17th Annual Design Charrette
01-05 April 2002

Colman School in Seattle's historically black neighborhood had been vacant for twenty-five years after an eight-year occupation by community activists. The Urban League of Metropolitan Seattle had purchased the building and planned to redevelop it as housing, offices, and a heritage museum.

To complement the League's redevelopment plan, CEEDS held a charrette with graduate and undergraduate students, faculty, and design professionals. They were tasked with developing strategies to connect the building to its surrounding context, while extending museum activities out into the neighborhood to form a kind of “living museum.”

Before the charrette, students and faculty worked with fifth graders at Madrona Elementary School to get their perceptions of the neighborhood. The children drew cognitive maps, wrote essays, and then sketched ideas for an African American living museum, which they presented at the charrette.

The university students also interviewed residents and agency representatives, who frequently mentioned how much they valued the area's character.  One interviewee said it was “one of the most beautiful spots in Seattle” with open space, good people and organizations, and a history that is central to African Americans. The students presented the interviews at the charrette, along with their inventory and photographic documentation of neighborhood resources.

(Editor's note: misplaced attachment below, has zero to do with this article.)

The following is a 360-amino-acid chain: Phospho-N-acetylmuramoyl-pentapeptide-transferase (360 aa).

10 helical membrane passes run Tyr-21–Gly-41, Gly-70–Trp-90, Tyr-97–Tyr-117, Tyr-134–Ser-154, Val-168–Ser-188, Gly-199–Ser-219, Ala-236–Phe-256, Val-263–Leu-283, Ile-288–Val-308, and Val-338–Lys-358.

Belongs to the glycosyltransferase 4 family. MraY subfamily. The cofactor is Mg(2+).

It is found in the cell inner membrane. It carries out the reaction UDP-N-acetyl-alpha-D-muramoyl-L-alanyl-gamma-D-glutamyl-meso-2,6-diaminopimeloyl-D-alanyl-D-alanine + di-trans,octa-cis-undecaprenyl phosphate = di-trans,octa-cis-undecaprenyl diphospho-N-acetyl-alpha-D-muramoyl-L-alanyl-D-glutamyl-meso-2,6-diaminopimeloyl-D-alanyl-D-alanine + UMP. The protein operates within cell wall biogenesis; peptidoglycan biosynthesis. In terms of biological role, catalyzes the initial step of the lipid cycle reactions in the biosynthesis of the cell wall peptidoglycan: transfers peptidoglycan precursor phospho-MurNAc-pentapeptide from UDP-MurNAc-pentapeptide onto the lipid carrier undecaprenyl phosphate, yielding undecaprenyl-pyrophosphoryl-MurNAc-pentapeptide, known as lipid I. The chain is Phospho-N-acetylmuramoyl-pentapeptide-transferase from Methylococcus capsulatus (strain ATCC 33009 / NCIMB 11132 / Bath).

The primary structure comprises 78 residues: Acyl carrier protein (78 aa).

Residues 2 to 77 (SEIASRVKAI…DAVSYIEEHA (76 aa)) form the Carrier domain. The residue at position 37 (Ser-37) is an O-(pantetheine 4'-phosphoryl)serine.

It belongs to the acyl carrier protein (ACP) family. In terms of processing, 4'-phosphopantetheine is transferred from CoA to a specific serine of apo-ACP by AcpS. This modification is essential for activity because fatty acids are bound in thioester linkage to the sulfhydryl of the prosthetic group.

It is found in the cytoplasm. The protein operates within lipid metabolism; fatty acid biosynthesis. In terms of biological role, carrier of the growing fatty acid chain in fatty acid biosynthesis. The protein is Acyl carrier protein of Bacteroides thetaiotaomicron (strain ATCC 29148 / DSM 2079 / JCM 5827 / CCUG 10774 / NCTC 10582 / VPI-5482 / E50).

This week-long charrette resulted in numerous "quick fixes" and long-range ideas for preserving the Colman School’s iconic image, while creating new elements to reweave it into the neighborhood fabric. Proposals called for creating an outdoor farmers market, and for distributing gathering places, gateways, signage, public art, and other street furnishings throughout the neighborhood to form a display of its cultural history.

This charrette was funded by the University of Washington.  Graduate research assistants for this project included Jim Borgford-Parnell (education) and Linda Ishem (social work).